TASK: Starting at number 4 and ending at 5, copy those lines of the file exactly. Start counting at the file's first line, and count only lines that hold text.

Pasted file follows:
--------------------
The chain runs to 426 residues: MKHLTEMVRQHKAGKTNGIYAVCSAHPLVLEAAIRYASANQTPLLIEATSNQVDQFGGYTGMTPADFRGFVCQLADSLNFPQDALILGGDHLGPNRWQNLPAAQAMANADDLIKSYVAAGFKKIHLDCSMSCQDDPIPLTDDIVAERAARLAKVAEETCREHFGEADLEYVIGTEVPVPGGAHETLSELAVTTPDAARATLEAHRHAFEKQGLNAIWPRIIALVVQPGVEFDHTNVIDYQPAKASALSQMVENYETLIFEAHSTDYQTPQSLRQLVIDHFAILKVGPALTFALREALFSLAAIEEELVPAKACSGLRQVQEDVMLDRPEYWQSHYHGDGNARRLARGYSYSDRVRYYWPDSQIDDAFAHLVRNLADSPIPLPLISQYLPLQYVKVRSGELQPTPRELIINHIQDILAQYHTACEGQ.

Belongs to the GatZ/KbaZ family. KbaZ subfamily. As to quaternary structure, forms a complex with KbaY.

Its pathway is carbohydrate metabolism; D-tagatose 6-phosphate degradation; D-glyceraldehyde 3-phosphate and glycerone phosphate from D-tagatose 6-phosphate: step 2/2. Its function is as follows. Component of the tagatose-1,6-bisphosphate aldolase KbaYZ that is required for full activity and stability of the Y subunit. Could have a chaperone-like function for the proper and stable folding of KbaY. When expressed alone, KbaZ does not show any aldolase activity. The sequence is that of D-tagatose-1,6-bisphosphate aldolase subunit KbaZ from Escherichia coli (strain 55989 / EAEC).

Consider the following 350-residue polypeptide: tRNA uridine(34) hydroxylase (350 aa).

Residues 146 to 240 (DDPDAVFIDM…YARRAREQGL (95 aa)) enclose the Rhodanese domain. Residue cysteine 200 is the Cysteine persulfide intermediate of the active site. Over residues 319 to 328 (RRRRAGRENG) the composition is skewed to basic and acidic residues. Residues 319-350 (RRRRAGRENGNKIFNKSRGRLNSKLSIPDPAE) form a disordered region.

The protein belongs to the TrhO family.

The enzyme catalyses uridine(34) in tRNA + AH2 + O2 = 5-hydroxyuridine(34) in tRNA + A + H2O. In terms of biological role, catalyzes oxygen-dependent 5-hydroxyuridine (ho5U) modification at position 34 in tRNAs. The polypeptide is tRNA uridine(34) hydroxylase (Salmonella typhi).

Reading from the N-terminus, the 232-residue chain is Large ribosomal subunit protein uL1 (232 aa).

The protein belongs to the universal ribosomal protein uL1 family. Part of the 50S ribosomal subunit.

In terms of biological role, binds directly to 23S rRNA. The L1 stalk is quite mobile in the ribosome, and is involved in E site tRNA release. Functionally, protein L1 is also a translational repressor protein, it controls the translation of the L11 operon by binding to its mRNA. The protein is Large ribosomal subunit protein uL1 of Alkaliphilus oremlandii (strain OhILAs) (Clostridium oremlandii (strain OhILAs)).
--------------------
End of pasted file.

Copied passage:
Consider the following 350-residue polypeptide: tRNA uridine(34) hydroxylase (350 aa).

Residues 146 to 240 (DDPDAVFIDM…YARRAREQGL (95 aa)) enclose the Rhodanese domain. Residue cysteine 200 is the Cysteine persulfide intermediate of the active site. Over residues 319 to 328 (RRRRAGRENG) the composition is skewed to basic and acidic residues. Residues 319-350 (RRRRAGRENGNKIFNKSRGRLNSKLSIPDPAE) form a disordered region.